Airbnb is an online platform that allows people to rent accommodation for a short period. The platform has expanded through partnerships with car rental services, restaurants, entertainment, and travel sites, including becoming a one-stop travel site. They position themselves as an ‘online travel community that allows guests to experience exotic places. Airbnb offers a middle ground where many can enjoy a more residential lifestyle at a price much lower than hotels. Airbnb claims that this global community can be created simply by renting out rooms and houses. Hosts are not even required to greet their guests. While Airbnb has made travel more available, it has also fueled rising rents and evictions.
Ethical Dilemmas: The “Right” Decisions
From the point of view of all ethical theories (utilitarianism, deontology, theories of law, and virtue), one must carefully consider the ethical dilemmas that Airbnb solves and the dilemmas that the company does not solve. Airbnb has implemented ethical policies to address users’ concerns: comprehensive insurance policies to protect hosts, elimination of racial bias, sharing data with local governments to influence Airbnb, referring to each city individually, helping the community pay a fair share of taxes, and directing money into the pockets of residents.
Ethical Dilemmas: The “Wrong” Decisions
According to utilitarian ethical theory, the tendency of utilitarianism to disregard the rights of the individual is weakened by the diminishing marginal utility of wealth and the futility of the protest of those at a disadvantage. Dilemmas that Airbnb doesn’t solve: the company often pretends that everyone benefits from its platform. However, people who cannot find housing or cannot rent it out often suffer. Moreover, the host country periodically exhibits various types of discrimination.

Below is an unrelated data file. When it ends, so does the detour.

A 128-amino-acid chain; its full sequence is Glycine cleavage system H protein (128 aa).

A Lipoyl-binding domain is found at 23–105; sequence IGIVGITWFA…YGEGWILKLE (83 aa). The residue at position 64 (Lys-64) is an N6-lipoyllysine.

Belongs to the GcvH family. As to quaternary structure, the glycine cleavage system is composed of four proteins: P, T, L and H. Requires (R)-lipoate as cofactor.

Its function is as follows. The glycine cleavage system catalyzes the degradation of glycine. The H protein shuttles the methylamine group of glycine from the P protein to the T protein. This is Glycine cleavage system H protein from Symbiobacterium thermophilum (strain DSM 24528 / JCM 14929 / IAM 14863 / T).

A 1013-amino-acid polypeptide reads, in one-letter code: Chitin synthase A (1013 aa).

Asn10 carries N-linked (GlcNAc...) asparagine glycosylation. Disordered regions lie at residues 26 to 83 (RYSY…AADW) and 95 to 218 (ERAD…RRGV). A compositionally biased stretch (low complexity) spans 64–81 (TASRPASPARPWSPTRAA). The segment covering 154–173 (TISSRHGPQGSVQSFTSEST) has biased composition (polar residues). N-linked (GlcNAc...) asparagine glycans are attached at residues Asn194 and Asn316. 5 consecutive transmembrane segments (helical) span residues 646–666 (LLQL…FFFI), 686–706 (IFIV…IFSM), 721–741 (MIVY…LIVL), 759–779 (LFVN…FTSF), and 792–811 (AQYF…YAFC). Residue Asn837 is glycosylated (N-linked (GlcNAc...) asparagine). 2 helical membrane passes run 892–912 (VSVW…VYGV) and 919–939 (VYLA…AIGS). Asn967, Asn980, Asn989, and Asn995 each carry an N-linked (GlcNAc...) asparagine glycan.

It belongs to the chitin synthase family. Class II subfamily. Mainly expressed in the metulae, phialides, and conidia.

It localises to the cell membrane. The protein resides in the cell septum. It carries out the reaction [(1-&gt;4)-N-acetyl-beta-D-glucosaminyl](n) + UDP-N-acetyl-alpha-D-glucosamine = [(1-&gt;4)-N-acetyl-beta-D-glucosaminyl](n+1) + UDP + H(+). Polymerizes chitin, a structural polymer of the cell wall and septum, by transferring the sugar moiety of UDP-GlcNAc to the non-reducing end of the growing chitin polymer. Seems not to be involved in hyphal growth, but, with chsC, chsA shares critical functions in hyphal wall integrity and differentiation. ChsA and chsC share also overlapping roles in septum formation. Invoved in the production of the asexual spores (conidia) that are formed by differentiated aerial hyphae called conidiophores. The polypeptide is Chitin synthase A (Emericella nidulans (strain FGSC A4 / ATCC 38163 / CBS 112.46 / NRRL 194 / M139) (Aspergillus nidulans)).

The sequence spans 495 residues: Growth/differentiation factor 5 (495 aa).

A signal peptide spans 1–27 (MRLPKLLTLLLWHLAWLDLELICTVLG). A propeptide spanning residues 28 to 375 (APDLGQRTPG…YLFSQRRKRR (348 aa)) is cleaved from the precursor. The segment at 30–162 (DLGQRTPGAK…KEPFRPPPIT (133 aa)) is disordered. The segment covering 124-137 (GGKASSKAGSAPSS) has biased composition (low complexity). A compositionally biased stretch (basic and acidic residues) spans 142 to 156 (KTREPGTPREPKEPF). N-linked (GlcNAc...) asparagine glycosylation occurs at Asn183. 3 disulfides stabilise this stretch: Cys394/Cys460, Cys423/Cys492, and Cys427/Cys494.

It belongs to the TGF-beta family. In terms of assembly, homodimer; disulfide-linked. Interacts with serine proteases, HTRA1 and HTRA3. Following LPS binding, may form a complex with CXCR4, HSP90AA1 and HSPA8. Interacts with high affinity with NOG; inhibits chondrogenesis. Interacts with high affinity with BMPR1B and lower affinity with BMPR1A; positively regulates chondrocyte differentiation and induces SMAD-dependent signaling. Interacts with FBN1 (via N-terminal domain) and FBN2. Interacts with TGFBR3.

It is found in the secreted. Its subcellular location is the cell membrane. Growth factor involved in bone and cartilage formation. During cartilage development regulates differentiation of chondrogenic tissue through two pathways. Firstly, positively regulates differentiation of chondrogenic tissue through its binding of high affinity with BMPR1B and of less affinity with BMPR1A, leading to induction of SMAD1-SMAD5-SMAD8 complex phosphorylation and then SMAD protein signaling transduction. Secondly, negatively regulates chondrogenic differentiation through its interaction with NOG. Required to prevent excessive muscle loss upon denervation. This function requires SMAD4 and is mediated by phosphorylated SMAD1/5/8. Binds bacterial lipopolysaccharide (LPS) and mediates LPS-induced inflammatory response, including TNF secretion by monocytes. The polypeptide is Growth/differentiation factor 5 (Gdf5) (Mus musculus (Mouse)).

Amsterdam accuses Airbnb of destroying the city, buying houses specifically for short-term rentals on the platform, thereby reducing the affordability of housing in the city. Many cities (Barcelona, New Orleans, New York, and others) believe that Airbnb is engaged in gentrification – the reconstruction of destroyed city blocks through improvement and subsequent attraction of more affluent residents, and oppose this. Another Airbnb ethical issue is that short-term rentals hurt many and benefit few, driving up prices that negatively impact locals.
The Key Stakeholders
According to ethical theory, there are four goals to succeed – mercy, the least harm, respect for autonomy, and justice. Recently, a startup called Airbnb has emerged. Its mission is to create a platform that serves the same purpose as Airbnb. This highlights the possibility of creating a marketable product whose main vision is based on social responsibility. The company will be jointly owned by users, allowing members to vote on how profits are distributed. Based on this, Fairbnb considers its company to be more ethical.
Alternative Course of Actions
Applying the ethical theory of action utilitarianism, consider what actions are performed as an alternative to Airbnb’s actions. Action utilitarianism is when a person performs actions that benefit the majority of people, regardless of personal feelings or social constraints such as laws. Sito Veracruz, a former Airbnb host who is one of the people behind the Airbnb platform, is positioning his company as a more socially responsible version of vacation rental platforms. The company undertakes to give half of its profits to local projects.
Cities are active: Amsterdam has limited hosts in the number of nights they can rent out their apartments to 30 (up from 60). In Barcelona, hosts must register in the city. In New York, renting out entire apartments for less than 30 days is illegal. From the point of view of ethical theory, this is correct since it limits the actions of the monopolist and increases the chance of making a profit for people who have only one house.
The idea of community investment is also appealing to those outside the main tourist destinations. Manuel Marquez became a Fairbnb host on his father’s farm in Ribeiradio, an inland Portuguese village that he currently rents through a website and online agencies. Marquez said, “All the development in Portugal goes to the coast and to the villages. Cities and towns within the country are losing people, investments, activity, everything” (Boztas, 2019, para. 6). He also added, “By funding local initiatives, you help and strengthen the community” (Boztas, 2019, para. 6).
Boztas, S. (2019). Airbnb is accused of destroying cities. Huffington Post.